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Gold: The News is Getting so Bad it’s Getting Good!
Gold opened last Friday morning in New York at a 5-year low of $1130 per ounce. Gold hasn’t closed below $1130 since April 1, 2010. It’s small consolation to U.S.-based gold investors that the yellow metal is still rising in terms of the euro. Due to the strong dollar, exacerbated by the ongoing crisis in Greece, the price of gold in euros is up 7.2% so far in 2015, vs. a 5.5% decline in dollar terms. Gold is also up so far in 2015 in terms of most other European currencies, nearly all of the Latin American currencies, and in Australian, Canadian and New Zealand dollar terms.
Going back a full year, gold is up nearly 8% in euro terms vs. a 13% decline in U.S. dollar terms. Gold investors in Europe, Japan and Canada have seen gold prices rise during the last 12 months:
Gold’s fall to $1130 last week is almost entirely due to last week’s surge in the U.S. dollar. First, the Greek crisis drove many currency investors to flee the euro to the safe oasis of the U.S. dollar. Then, Fed chair Janet Yellen testified before Congress in words which raised expectations of an interest rate hike later this year rather than in 2016. Also, positive economic indicators – such as a report that jobless claims fell sharply last week – hurt gold too, since positive economic indicators tend to raise expectations of an interest rate hike by the Fed in September or October rather than December, and rising U.S. interest rates should drive more investors into the dollar.
A New Look at Gold’s Supply/Demand Fundamentals
Physical demand is increasing. Last month, there was a 253% month-over-month rise in demand for American Gold Eagle coins. Specifically, 21,500 ounces of Gold Eagles were sold by the U.S. Mint in May vs. 76,000 in June. During the first half of July, the Mint sold 71,000 ounces of Gold Eagles, so July is certain to eclipse June sales in a summer of skyrocketing coin demand.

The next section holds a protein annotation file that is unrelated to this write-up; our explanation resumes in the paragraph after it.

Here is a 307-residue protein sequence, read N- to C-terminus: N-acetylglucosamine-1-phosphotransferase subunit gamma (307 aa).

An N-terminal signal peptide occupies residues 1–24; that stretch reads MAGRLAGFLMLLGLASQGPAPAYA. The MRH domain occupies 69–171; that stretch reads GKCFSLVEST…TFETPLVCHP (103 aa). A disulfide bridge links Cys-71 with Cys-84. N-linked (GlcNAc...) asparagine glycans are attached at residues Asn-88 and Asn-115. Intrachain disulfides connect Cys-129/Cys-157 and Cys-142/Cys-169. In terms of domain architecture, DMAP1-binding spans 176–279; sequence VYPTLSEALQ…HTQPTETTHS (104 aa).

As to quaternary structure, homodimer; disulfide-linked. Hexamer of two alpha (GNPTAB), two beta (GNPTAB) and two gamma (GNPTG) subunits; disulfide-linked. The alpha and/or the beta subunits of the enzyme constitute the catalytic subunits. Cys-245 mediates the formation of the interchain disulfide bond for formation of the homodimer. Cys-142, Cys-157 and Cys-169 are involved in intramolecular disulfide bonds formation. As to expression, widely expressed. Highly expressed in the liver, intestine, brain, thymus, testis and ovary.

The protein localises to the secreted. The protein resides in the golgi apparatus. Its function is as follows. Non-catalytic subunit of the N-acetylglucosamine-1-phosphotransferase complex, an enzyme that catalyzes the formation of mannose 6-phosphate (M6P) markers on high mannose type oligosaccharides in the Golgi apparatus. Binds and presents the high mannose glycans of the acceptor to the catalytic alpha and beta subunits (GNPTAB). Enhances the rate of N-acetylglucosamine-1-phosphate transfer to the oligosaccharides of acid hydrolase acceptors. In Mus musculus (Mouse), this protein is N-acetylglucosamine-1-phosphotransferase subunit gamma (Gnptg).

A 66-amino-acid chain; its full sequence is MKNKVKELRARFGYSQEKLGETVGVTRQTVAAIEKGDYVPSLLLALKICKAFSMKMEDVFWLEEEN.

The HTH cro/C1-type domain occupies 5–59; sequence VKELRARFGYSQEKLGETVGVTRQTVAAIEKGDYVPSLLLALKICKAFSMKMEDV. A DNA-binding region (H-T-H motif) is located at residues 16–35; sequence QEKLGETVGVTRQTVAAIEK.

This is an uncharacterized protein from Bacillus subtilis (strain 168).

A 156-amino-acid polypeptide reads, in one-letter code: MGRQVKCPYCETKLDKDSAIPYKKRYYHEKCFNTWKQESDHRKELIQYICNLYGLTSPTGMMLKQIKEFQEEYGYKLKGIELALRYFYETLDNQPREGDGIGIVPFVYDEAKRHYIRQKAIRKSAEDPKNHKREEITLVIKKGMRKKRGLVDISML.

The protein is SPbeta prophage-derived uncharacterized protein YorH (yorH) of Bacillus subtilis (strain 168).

The Mint ran out of American Silver Eagles for the second time in the last eight months. The U.S. Mint’s press release in early July said, “The significant increase in demand for American Eagle Silver Bullion Coins depleted our current inventories.” The July silver sellout comes just five weeks after the Mint suspended an earlier allocation policy that rationed the sales of Eagles.
American Silver Eagle sales in June surged to over 4.8 million coins, more than doubling May and surpassing June 2014 sales by 80%. In the first week of July, 2.6 million one-ounce silver coins sold, putting July on a 10-million+ sales path vs. just two million in July of 2014, so there is reasonably strong demand for physical gold and silver, but the sentiment of the paper traders (in gold ETFs and futures contracts) remains the “tail that wags the dog” in the gold market.
Frank Holmes, the CEO and Chief Investment Officer of U.S. Global Investors, a fund family which specializes in resource markets, said last week that the largest gold futures investors (including hedge funds) have cut their bullish positions by 55%! “That’s more than 14 million ounces below levels hit in January this year, when gold reached its 2015 peak. The net long positioning is also the lowest since October 2006 when gold was worth less than $600 an ounce.”
The long-term cure for low gold prices is … low gold prices. When miners can’t make money digging up gold – and most mines can’t make any profits at less than $1200 per ounce – then the mines close up and less new supply comes on market. With a decline in newly-mined gold, plus flat or rising demand, the gold price will recover, which means that low prices can be good news.
Moe Zulfiqar, a research analyst at Lombardi Financial and editor of Profit Confidential says that mining conditions in the major gold-producing regions are dismal, saying, in summary, that “the producers aren’t producing.” He says that between 2013 and 2014, gold production from U.S. mines declined almost 8%, from 230,000 kilograms in 2014 to just 212,000 kilograms in 2014. He also notes that 2015 production “will be much lower than the 2014 figures.” In addition, South African gold production is running 4% to 9% lower every month in 2015 through May.
Zulfiqar says “Economics 101 say that this is a perfect recipe for higher prices ahead.” How high? He concludes: “I am still not ruling out gold going to $2,000 in the next couple of years.”
The big institutions are short-term trend-followers. There is no doubt that the short-term trend for gold is down, but commodities move in massive waves determined by the fundamentals of lower supply (closing mines) and rising physical demand, based on global monetary stimulus (debasing currencies in the long run) and a world filled with crises and dangers, for which gold remains the ultimate store of value in hard times, and a portfolio balancer in the best of times.
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